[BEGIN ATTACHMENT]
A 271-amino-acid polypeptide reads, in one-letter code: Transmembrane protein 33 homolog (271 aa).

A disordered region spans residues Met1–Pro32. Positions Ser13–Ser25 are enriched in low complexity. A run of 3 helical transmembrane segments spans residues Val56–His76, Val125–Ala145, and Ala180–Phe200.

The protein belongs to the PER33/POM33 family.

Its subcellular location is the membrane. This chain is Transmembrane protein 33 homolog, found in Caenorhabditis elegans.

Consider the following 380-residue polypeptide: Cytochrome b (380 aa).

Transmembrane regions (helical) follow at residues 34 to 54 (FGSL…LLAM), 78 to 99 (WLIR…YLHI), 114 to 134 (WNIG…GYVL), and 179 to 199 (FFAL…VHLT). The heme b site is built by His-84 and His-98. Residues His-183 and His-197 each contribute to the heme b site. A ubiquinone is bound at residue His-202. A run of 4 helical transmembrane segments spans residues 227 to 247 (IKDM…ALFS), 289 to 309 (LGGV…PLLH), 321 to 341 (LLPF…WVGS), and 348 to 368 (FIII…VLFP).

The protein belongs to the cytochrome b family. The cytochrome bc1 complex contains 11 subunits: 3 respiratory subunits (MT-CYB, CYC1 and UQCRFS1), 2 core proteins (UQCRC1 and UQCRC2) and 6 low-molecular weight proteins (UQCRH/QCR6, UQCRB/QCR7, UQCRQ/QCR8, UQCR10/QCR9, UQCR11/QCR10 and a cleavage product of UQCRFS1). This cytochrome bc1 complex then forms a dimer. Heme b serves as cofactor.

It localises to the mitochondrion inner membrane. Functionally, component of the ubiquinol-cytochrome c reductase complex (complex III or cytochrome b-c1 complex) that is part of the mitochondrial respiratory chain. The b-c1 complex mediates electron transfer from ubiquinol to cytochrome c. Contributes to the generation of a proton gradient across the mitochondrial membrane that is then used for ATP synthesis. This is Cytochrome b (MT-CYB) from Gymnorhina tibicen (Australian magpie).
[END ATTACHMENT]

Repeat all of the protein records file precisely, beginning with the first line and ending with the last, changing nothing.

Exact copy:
A 271-amino-acid polypeptide reads, in one-letter code: Transmembrane protein 33 homolog (271 aa).

A disordered region spans residues Met1–Pro32. Positions Ser13–Ser25 are enriched in low complexity. A run of 3 helical transmembrane segments spans residues Val56–His76, Val125–Ala145, and Ala180–Phe200.

The protein belongs to the PER33/POM33 family.

Its subcellular location is the membrane. This chain is Transmembrane protein 33 homolog, found in Caenorhabditis elegans.

Consider the following 380-residue polypeptide: Cytochrome b (380 aa).

Transmembrane regions (helical) follow at residues 34 to 54 (FGSL…LLAM), 78 to 99 (WLIR…YLHI), 114 to 134 (WNIG…GYVL), and 179 to 199 (FFAL…VHLT). The heme b site is built by His-84 and His-98. Residues His-183 and His-197 each contribute to the heme b site. A ubiquinone is bound at residue His-202. A run of 4 helical transmembrane segments spans residues 227 to 247 (IKDM…ALFS), 289 to 309 (LGGV…PLLH), 321 to 341 (LLPF…WVGS), and 348 to 368 (FIII…VLFP).

The protein belongs to the cytochrome b family. The cytochrome bc1 complex contains 11 subunits: 3 respiratory subunits (MT-CYB, CYC1 and UQCRFS1), 2 core proteins (UQCRC1 and UQCRC2) and 6 low-molecular weight proteins (UQCRH/QCR6, UQCRB/QCR7, UQCRQ/QCR8, UQCR10/QCR9, UQCR11/QCR10 and a cleavage product of UQCRFS1). This cytochrome bc1 complex then forms a dimer. Heme b serves as cofactor.

It localises to the mitochondrion inner membrane. Functionally, component of the ubiquinol-cytochrome c reductase complex (complex III or cytochrome b-c1 complex) that is part of the mitochondrial respiratory chain. The b-c1 complex mediates electron transfer from ubiquinol to cytochrome c. Contributes to the generation of a proton gradient across the mitochondrial membrane that is then used for ATP synthesis. This is Cytochrome b (MT-CYB) from Gymnorhina tibicen (Australian magpie).